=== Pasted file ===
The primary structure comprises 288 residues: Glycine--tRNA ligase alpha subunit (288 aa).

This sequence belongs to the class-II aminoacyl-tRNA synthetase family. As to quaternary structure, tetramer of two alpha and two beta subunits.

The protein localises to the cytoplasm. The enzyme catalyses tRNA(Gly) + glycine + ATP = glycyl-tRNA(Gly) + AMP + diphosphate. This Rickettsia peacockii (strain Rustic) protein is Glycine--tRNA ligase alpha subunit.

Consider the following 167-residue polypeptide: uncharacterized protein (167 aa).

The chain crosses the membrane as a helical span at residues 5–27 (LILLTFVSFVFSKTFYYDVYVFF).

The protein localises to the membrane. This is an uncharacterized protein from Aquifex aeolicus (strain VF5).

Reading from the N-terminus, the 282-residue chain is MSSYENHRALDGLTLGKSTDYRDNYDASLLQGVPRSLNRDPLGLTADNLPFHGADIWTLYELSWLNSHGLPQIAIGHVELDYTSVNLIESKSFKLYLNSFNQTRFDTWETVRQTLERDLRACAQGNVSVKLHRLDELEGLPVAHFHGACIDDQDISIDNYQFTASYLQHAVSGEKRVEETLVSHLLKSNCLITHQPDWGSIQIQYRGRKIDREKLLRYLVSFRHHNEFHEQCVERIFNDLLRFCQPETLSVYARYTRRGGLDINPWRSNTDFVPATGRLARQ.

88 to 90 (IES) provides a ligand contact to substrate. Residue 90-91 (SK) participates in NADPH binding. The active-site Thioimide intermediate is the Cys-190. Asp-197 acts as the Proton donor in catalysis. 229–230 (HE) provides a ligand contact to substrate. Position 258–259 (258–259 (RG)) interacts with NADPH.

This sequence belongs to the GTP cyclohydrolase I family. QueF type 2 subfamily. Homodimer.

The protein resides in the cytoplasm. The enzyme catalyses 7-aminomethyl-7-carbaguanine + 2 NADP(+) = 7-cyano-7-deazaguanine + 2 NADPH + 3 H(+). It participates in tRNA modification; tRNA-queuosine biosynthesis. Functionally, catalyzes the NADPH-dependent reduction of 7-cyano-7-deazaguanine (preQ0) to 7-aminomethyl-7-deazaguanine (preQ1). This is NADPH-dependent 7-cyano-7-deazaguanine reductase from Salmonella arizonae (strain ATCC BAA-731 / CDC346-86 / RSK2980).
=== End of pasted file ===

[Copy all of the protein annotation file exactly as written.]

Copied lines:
The primary structure comprises 288 residues: Glycine--tRNA ligase alpha subunit (288 aa).

This sequence belongs to the class-II aminoacyl-tRNA synthetase family. As to quaternary structure, tetramer of two alpha and two beta subunits.

The protein localises to the cytoplasm. The enzyme catalyses tRNA(Gly) + glycine + ATP = glycyl-tRNA(Gly) + AMP + diphosphate. This Rickettsia peacockii (strain Rustic) protein is Glycine--tRNA ligase alpha subunit.

Consider the following 167-residue polypeptide: uncharacterized protein (167 aa).

The chain crosses the membrane as a helical span at residues 5–27 (LILLTFVSFVFSKTFYYDVYVFF).

The protein localises to the membrane. This is an uncharacterized protein from Aquifex aeolicus (strain VF5).

Reading from the N-terminus, the 282-residue chain is MSSYENHRALDGLTLGKSTDYRDNYDASLLQGVPRSLNRDPLGLTADNLPFHGADIWTLYELSWLNSHGLPQIAIGHVELDYTSVNLIESKSFKLYLNSFNQTRFDTWETVRQTLERDLRACAQGNVSVKLHRLDELEGLPVAHFHGACIDDQDISIDNYQFTASYLQHAVSGEKRVEETLVSHLLKSNCLITHQPDWGSIQIQYRGRKIDREKLLRYLVSFRHHNEFHEQCVERIFNDLLRFCQPETLSVYARYTRRGGLDINPWRSNTDFVPATGRLARQ.

88 to 90 (IES) provides a ligand contact to substrate. Residue 90-91 (SK) participates in NADPH binding. The active-site Thioimide intermediate is the Cys-190. Asp-197 acts as the Proton donor in catalysis. 229–230 (HE) provides a ligand contact to substrate. Position 258–259 (258–259 (RG)) interacts with NADPH.

This sequence belongs to the GTP cyclohydrolase I family. QueF type 2 subfamily. Homodimer.

The protein resides in the cytoplasm. The enzyme catalyses 7-aminomethyl-7-carbaguanine + 2 NADP(+) = 7-cyano-7-deazaguanine + 2 NADPH + 3 H(+). It participates in tRNA modification; tRNA-queuosine biosynthesis. Functionally, catalyzes the NADPH-dependent reduction of 7-cyano-7-deazaguanine (preQ0) to 7-aminomethyl-7-deazaguanine (preQ1). This is NADPH-dependent 7-cyano-7-deazaguanine reductase from Salmonella arizonae (strain ATCC BAA-731 / CDC346-86 / RSK2980).